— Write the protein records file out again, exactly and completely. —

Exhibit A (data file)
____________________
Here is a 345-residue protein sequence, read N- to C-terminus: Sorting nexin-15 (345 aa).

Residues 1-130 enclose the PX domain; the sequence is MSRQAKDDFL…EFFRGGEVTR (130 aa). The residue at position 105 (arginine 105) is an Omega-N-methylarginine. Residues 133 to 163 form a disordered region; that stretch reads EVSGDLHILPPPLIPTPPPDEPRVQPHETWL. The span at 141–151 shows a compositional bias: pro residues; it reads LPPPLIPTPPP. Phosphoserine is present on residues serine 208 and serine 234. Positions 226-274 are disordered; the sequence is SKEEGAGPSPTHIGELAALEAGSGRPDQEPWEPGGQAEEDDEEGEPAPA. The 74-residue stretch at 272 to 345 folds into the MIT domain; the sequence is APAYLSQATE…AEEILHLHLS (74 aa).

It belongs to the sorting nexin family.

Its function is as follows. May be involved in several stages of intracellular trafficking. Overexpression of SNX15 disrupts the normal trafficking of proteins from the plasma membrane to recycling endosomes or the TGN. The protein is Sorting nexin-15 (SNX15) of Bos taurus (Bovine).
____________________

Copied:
Here is a 345-residue protein sequence, read N- to C-terminus: Sorting nexin-15 (345 aa).

Residues 1-130 enclose the PX domain; the sequence is MSRQAKDDFL…EFFRGGEVTR (130 aa). The residue at position 105 (arginine 105) is an Omega-N-methylarginine. Residues 133 to 163 form a disordered region; that stretch reads EVSGDLHILPPPLIPTPPPDEPRVQPHETWL. The span at 141–151 shows a compositional bias: pro residues; it reads LPPPLIPTPPP. Phosphoserine is present on residues serine 208 and serine 234. Positions 226-274 are disordered; the sequence is SKEEGAGPSPTHIGELAALEAGSGRPDQEPWEPGGQAEEDDEEGEPAPA. The 74-residue stretch at 272 to 345 folds into the MIT domain; the sequence is APAYLSQATE…AEEILHLHLS (74 aa).

It belongs to the sorting nexin family.

Its function is as follows. May be involved in several stages of intracellular trafficking. Overexpression of SNX15 disrupts the normal trafficking of proteins from the plasma membrane to recycling endosomes or the TGN. The protein is Sorting nexin-15 (SNX15) of Bos taurus (Bovine).